Generally speaking, there are two factors in ‘downsizing’ terrorist communication networks, namely contributors and infrastructure. In order to decrease contributions to the communication networks, it is necessary to physically remove individuals from the possibility to interact with the network, which may include measures such as imprisonment if sufficient legal charges can be proven or disengagement/de-radicalization measures. Any network is only as large as its support base, therefore if supply of communication can be decreased, the network shrinks. The second factor includes counter-measures regarding the logistics and infrastructure of terrorist communication. Recently the Director General of the Australian Signals Directorate claimed that his agency hacked into ISIS communication infrastructure to render it useless, which supported coalition troops in re-taking ISIS-controlled territory. In turn, the loss of territory has lead ISIS to drastically reduce its propaganda output generally. The more sophisticated less dispersed the group’s strategic communication unit became, the more vulnerable it became to physical attacks.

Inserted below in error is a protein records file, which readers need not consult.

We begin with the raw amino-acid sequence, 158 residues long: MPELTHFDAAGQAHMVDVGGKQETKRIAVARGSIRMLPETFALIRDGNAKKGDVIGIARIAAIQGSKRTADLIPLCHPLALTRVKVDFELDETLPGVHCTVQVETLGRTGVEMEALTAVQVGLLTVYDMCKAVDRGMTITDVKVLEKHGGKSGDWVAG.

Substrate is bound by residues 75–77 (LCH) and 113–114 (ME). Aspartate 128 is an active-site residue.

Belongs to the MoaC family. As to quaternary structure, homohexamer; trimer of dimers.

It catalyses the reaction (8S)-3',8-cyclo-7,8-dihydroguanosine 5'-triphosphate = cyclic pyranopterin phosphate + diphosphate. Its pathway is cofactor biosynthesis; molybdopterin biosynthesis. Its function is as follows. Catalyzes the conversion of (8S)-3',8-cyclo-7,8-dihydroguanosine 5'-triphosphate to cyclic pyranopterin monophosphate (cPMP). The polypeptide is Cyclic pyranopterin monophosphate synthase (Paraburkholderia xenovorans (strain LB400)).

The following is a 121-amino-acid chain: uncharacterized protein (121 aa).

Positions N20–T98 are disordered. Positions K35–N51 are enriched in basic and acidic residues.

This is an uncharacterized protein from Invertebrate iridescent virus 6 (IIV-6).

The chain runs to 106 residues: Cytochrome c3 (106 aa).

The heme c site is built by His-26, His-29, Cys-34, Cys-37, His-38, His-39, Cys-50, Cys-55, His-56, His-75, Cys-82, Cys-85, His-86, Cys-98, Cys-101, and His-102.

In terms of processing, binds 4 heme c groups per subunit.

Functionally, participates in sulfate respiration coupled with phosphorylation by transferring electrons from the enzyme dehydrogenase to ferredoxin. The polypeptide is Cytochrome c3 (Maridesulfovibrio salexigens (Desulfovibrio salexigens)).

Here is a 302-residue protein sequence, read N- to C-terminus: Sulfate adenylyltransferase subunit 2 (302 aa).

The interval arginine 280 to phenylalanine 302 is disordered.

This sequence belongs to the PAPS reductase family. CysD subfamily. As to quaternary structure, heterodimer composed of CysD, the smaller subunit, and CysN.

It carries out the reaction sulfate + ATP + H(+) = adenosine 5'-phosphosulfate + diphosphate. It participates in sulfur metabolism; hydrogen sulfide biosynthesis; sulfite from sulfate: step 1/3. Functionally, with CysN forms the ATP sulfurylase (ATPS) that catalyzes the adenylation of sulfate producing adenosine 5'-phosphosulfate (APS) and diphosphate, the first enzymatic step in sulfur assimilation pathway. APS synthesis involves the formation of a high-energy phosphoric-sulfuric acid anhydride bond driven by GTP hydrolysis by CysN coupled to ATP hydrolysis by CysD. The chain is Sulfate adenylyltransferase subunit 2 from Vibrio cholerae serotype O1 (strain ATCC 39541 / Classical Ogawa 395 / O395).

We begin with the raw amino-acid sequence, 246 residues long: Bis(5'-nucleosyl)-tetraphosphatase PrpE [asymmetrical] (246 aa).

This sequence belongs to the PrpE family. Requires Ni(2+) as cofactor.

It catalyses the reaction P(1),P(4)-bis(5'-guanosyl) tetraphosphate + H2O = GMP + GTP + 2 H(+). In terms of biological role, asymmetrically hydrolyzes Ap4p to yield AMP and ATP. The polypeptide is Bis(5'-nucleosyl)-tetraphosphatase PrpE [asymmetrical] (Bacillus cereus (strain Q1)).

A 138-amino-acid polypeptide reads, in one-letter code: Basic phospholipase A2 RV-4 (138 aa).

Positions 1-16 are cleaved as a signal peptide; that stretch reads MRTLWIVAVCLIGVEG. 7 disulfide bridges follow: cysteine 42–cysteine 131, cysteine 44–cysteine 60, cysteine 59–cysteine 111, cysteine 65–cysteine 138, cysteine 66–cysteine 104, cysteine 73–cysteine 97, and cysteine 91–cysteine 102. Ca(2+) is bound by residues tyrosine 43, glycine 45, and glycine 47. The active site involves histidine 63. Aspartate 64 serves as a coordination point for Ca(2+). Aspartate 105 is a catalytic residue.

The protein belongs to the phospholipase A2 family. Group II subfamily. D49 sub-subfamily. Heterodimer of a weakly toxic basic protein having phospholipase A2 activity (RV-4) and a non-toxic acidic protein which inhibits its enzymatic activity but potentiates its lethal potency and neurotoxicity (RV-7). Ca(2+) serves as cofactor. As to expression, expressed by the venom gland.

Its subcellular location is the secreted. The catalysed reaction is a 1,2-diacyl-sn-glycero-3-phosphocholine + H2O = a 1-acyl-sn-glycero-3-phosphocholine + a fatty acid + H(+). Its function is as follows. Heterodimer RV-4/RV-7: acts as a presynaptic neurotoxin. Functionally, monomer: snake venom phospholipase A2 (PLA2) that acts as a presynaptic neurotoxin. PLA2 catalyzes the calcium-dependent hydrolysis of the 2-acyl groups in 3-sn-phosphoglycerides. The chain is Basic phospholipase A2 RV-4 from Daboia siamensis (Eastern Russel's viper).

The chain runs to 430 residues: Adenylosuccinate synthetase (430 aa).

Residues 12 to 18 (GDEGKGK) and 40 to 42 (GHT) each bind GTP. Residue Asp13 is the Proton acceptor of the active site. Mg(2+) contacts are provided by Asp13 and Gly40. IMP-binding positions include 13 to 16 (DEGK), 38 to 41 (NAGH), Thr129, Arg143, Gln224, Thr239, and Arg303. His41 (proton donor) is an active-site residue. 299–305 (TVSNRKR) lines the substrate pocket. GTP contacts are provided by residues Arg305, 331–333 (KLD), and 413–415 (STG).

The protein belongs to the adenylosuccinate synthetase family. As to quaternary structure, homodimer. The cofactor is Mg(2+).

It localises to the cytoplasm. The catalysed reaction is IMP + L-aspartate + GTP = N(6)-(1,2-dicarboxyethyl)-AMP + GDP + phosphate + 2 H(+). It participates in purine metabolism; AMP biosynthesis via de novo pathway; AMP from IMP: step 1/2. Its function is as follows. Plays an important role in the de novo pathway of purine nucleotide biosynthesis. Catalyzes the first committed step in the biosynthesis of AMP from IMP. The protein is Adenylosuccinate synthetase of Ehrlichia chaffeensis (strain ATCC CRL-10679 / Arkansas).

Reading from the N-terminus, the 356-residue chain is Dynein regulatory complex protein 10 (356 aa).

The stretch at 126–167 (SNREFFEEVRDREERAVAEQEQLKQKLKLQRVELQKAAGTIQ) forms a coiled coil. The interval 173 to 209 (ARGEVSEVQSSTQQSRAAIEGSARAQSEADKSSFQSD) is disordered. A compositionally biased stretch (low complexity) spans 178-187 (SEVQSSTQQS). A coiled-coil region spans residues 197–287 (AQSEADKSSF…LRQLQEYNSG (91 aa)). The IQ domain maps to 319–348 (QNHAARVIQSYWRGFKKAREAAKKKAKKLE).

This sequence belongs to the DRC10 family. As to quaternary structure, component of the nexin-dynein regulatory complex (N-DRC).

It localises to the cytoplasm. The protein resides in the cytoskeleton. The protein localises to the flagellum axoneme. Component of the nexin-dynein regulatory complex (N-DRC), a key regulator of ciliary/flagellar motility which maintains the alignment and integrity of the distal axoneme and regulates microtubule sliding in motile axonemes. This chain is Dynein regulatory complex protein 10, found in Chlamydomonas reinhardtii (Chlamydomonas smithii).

Nevertheless, there are unresolved issues in countering extremist communication networks. The use of private messenger services such as WhatsApp not only decreases the likelihood of detection, it helps terrorists to spread instructions to individuals around the globe immediately. The use of mainstream platforms renders a complete shutdown of messenger services impossible and carries legal problems. Ultimately, governments will not be able to decrease terrorist communication opportunities without the use of public-private partnerships for both detection and counter-measures.

Question: It has been proven that women are teenagers are an easy victim of internet radicalisation. Also, a soft target for terror groups. Recent example a British teen Shamima Begum, who was brainwashed over the internet to join ISIS. What could be the possible ways to monitor such kind of radicalisation?